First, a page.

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Public Radio's Environmental News Magazine (follow us on Google News)

Field Note: Stealing Dirt

Published: March 23, 2018

By Mark Seth Lender

The colony of gentoo penguins on Carcass Island in the Falkland Islands. (Photo: Mark Seth Lender)

Living on Earth's Resident Explorer Mark Seth Lender reflects on the overcrowding of a gentoo penguin colony on Carcass Island, of the Falkland Islands.

The crowding of the gentoo penguin colony on Carcass Island begs the question: Why? That the penguins choose a place high enough and dry enough not to by washed away, but still conveniently close to the sea makes sense. Almost the entirety of the low shelf above the beach conforms to these criteria yet only a small area is chosen, two subcolonies of birds, on either side of a vacant area between them that was probably the original core of the settlement. That central area is worn out, so deep now that it floods in rain. Hence the separation as the birds were forced to the edges.

None of which explains the large vacant areas that surround the colony and which are in all apparent respects identical in situation.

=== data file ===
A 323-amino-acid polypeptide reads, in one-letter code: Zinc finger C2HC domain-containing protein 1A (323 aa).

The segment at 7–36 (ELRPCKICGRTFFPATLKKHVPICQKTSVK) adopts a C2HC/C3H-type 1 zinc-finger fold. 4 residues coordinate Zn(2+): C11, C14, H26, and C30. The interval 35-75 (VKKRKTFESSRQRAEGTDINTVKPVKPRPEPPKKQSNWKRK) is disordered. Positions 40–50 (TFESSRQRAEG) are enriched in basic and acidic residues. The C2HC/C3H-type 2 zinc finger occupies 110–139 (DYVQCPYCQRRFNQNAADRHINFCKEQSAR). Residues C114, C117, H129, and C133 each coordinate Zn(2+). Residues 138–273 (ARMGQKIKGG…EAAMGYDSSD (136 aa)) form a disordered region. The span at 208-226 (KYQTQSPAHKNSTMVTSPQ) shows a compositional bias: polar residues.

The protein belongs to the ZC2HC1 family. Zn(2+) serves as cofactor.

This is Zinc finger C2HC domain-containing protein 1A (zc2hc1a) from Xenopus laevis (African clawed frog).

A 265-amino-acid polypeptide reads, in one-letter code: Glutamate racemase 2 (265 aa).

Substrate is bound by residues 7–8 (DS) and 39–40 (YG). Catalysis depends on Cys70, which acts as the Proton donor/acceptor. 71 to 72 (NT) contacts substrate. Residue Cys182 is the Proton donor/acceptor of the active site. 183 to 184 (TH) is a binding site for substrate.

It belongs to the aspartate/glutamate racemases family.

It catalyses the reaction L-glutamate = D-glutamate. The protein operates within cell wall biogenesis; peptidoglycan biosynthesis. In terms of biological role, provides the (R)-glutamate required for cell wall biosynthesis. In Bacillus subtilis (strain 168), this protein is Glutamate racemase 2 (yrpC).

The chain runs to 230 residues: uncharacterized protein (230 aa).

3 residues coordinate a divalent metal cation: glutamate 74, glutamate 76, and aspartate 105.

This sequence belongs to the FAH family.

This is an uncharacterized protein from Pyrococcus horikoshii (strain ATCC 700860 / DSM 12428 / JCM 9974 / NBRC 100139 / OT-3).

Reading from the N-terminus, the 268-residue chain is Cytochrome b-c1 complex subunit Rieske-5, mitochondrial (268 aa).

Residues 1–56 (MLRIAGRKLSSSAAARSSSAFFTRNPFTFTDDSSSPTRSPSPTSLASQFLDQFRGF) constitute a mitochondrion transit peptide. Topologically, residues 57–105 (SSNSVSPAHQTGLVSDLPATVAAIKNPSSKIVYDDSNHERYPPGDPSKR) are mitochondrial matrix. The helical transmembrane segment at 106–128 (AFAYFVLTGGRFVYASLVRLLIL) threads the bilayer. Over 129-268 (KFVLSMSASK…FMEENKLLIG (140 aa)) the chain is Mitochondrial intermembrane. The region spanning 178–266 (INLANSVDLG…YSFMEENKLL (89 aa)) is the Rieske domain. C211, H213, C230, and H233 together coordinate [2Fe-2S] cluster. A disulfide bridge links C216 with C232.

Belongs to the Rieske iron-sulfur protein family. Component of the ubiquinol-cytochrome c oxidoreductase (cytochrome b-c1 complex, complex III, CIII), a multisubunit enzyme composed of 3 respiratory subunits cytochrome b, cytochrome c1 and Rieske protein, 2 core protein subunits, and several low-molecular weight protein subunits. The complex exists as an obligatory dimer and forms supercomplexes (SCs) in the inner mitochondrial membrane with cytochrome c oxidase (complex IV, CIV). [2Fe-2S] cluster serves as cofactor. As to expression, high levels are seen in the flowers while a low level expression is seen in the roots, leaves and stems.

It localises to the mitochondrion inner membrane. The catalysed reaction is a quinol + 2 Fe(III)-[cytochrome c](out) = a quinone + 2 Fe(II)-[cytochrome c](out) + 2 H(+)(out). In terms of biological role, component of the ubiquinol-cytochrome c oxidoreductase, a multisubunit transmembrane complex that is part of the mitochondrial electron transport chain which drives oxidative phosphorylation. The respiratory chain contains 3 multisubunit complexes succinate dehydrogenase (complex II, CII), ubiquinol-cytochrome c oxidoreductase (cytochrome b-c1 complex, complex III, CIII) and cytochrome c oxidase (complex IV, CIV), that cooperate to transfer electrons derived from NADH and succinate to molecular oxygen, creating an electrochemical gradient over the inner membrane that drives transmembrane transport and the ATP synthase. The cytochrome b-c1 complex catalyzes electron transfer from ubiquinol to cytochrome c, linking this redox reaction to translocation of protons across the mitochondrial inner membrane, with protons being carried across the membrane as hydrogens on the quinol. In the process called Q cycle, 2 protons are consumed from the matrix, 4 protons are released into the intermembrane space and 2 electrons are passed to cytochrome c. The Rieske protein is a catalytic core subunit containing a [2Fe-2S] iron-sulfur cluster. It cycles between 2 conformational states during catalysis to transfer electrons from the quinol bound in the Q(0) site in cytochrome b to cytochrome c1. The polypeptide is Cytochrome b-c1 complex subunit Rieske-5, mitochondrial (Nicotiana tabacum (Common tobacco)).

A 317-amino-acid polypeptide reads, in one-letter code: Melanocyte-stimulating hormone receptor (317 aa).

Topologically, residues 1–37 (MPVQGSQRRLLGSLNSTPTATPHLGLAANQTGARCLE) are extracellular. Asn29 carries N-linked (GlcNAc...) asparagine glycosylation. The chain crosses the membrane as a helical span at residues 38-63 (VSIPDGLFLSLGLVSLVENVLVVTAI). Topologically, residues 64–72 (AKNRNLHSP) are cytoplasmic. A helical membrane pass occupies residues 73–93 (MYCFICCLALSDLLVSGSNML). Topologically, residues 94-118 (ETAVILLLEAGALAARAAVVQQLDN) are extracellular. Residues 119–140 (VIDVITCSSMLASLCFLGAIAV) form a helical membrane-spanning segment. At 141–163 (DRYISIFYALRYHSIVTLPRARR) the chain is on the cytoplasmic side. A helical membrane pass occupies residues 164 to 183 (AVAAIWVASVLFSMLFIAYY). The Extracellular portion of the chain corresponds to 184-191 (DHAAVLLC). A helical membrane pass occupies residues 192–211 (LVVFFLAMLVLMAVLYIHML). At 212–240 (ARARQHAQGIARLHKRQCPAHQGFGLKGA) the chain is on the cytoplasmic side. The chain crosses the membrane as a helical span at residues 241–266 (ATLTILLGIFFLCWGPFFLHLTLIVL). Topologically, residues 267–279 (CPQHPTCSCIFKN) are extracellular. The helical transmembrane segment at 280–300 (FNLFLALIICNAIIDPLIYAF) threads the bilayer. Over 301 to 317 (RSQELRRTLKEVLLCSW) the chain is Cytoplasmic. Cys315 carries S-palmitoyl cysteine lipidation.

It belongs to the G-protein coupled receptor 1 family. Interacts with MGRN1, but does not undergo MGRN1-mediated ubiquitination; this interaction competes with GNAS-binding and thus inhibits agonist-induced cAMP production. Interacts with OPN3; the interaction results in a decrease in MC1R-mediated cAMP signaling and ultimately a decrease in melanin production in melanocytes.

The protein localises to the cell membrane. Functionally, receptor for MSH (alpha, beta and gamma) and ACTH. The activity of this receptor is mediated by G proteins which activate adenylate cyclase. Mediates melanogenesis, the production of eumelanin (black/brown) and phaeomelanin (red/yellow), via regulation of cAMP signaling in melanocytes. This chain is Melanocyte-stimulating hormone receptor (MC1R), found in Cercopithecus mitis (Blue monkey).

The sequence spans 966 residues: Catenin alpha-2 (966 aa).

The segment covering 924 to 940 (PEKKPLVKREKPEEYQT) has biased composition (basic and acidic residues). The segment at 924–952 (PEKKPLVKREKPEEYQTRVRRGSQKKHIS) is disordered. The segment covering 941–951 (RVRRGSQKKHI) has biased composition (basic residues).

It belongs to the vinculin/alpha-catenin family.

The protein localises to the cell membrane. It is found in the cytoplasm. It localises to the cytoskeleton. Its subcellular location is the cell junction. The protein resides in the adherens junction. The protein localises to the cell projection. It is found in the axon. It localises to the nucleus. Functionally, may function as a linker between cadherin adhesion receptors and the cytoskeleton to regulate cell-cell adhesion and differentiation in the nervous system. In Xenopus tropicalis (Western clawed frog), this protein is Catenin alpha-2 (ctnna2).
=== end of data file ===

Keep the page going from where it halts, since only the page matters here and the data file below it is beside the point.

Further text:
Maybe the reason is not one of choice. Maybe it is a matter of chance. When my grandfathers emigrated to America they went to live where their elder brothers lived and very importantly where there were other people like them: Russian Jews. Perhaps the first pair of gentoos came here at random (just as both my grandfathers’ elder brothers did). Followed by… everyone else. And the crowding, a simple function of going where others went before you.

What then of the division into those two subcolonies? The original place of immigration being worn out and done, is the moving out the gentoo penguin equivalent of… moving to suburbs?


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